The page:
Other characters who seem richer and more faceted in Branagh's four-hour edition: Polonius, Gertrude and Ophelia. "I wanted to give every syllable possible to Gertrude and Ophelia so their presences could be more strongly felt. I always missed that in the theater. And poor Polonius is usually reduced either to a Machiavellian politician or a doddering buffoon. The cumulative effect (of all the restorations) is to make the play more emotional. All of the characters are much more complex in the full-text version."

Branagh extended his unconventional approach to the movie's casting. Rather than relying on Royal Shakespeare Company All-Stars, he enlisted the likes of Billy Crystal, Robin Williams, Gerard Depardieu, Charlton Heston and Jack Lemmon. Of the central players, only Derek Jacobi (as Claudius) could be considered type-casting.

"I like to cast people who are from different backgrounds. Usually, during the rehearsals, they're quite nervous and eager to do well. That makes for a good atmosphere. I wanted to cast people like Robin and Billy because, in my mind, Shakespeare belongs to everybody. He's not the sole province of the English.

"I also like to shake off the English classical thing to some degree. And there's still a ways to go. Actually, the recent 'Romeo and Juliet' went pretty far. That was pretty bold in its casting. I thought that was dazzling and inventive, and all of a piece. I thought it was pretty brilliant, actually."

One of Branagh's most impressive casting coups was landing Julie Christie to play Hamlet's mother, Gertrude. The actress, who had virtually retired from film acting, was Branagh's first choice for the tricky role of a woman who re-marries only a month after the death of Hamlet's father.

"I thought she was tremendous in 'Far From the Madding Crowd' playing a Thomas Hardy heroine," says Branagh. "I knew she would be the kind of screen presence who makes this character, who's underwritten in the play, very important to the proceedings. And I just wanted to try something different with Gertrude."

Being different has always been important to Branagh. When he mounted his visceral version of "Henry V," he dared to strip the battle sequences of their customary majesty. When he brought "Much Ado About Nothing" to the screen, he cast it with the likes of Keanu Reeves, Robert Sean Leonard and Michael Keaton.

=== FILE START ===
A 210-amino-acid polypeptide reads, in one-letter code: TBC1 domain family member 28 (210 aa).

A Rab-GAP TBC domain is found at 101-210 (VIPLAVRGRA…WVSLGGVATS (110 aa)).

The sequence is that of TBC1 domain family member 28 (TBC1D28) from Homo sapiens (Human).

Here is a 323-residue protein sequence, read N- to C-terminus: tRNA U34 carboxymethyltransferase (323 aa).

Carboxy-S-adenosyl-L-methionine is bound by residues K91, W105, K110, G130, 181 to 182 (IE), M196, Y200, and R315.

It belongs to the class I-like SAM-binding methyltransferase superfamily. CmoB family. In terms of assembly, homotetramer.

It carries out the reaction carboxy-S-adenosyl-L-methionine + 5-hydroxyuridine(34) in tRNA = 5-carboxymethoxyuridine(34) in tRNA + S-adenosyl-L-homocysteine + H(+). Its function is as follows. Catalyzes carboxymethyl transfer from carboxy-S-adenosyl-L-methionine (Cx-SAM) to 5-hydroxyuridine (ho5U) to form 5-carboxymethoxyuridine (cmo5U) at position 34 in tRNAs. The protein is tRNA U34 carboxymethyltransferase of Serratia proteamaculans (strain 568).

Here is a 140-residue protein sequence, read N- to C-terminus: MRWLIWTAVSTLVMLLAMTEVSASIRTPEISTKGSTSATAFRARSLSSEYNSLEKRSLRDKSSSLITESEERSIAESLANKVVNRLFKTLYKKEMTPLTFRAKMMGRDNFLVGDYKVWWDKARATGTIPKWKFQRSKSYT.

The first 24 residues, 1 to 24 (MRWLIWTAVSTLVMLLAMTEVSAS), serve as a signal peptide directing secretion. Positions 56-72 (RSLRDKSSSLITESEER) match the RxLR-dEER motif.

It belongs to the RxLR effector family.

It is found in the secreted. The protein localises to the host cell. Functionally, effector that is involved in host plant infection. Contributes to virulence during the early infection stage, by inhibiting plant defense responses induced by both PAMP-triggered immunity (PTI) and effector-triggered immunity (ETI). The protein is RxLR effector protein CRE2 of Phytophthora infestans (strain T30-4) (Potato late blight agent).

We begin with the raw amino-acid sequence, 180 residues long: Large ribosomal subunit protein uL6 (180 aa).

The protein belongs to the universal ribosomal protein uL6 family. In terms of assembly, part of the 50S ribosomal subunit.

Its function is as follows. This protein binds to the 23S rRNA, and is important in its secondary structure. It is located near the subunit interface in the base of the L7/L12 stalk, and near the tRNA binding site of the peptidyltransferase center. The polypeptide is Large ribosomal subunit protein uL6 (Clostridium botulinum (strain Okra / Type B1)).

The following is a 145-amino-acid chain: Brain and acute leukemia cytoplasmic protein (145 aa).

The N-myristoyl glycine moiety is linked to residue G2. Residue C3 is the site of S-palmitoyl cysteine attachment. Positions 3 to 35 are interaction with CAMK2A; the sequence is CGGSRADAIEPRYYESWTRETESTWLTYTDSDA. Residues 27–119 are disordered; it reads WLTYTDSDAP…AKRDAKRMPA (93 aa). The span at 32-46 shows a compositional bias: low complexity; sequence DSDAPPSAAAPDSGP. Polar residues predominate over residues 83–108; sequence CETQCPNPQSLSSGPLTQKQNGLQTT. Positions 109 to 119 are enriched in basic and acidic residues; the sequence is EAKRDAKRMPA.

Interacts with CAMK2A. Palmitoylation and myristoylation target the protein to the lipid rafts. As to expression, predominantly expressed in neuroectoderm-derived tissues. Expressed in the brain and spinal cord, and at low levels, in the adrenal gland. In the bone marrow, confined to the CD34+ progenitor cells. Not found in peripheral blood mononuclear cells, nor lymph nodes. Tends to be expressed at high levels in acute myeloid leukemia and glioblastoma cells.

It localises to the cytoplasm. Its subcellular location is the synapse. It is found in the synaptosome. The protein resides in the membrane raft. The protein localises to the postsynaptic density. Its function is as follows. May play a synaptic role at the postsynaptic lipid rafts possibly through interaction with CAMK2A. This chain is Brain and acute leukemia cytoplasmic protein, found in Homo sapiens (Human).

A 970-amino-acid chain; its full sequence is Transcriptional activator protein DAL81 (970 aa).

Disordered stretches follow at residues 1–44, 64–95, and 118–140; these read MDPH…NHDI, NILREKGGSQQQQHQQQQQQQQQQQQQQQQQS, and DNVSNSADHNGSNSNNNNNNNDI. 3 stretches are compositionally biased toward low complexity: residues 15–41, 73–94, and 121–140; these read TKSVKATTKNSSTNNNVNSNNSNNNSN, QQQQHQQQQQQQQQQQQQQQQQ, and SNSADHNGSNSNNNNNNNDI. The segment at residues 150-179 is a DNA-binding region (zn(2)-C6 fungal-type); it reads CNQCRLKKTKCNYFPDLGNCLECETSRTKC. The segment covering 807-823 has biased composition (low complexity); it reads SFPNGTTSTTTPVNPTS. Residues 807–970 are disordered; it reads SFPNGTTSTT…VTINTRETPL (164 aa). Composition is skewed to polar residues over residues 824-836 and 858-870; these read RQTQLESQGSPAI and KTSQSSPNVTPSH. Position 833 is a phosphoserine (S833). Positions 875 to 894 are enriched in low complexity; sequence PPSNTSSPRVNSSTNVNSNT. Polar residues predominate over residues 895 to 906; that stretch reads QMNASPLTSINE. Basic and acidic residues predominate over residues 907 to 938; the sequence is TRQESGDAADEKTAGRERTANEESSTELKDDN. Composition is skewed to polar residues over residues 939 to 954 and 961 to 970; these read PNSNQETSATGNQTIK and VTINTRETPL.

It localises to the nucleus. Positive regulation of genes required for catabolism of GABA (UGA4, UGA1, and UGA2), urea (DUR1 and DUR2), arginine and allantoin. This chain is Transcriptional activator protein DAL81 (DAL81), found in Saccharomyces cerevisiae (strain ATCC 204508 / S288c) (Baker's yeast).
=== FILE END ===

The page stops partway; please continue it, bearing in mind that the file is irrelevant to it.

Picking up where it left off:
For "Mary Shelley's Frankenstein," he decided to break with the time-honored account of Dr. Frankenstein as a mad scientist. Instead, Branagh reimagined the doctor as a Faustian figure who believes his medical experiments will ultimately benefit mankind.

Despite the critical brickbats he received for "Frankenstein," Branagh looks back on the flick fondly. "A lot of people didn't like it, but it made $ 100 million. So what's the big deal? It was a bit bruising, but the history of this business is that people like some things, don't like others. You're lucky if you come out 50-50."

Don't let his good-natured attitude fool you. The Belfast-born Branagh is so ambitious, he makes Madonna seem like a slacker. After joining the Royal Shakespeare Company, he promptly became the youngest member ever to play Henry V. In between starring in such movies as "High Season," "A Month in the Country," "Fortunes of War," "Dead Again" and "Peter's Friends," Branagh established himself as the preeminent Shakespearean actor of his generation.

By the time the then-27-year-old Branagh made his directorial debut with the Oscar-nominated "Henry V," he had already written an autobiography ("Beginnings"), penned two plays and withstood countless Laurence Olivier comparisons. Since then, Branagh has come to terms with being regularly misunderstood. "I don't worry about it anymore," shrugs the actor, who'll next be seen as a Catholic priest in "Shakespeare's Sister" and as a ruthless attorney in Robert Altman's version of the John Grisham-scripted "Gingerbread Man."

"I think people have some misconceptions about me because of my relation to Shakespeare. They think I'm trying to sell myself as some all-seeing, all-knowing guru about this man's work. In fact, I'm just an enthusiast and an interpreter of his stuff. People think I strut around in black tights with a big, thick book under my arm. They approach me like I'm a walking library or something. Believe me, I'm a little funnier than that. I like to think I'm a jolly young man -- or rather a jolly youngish man."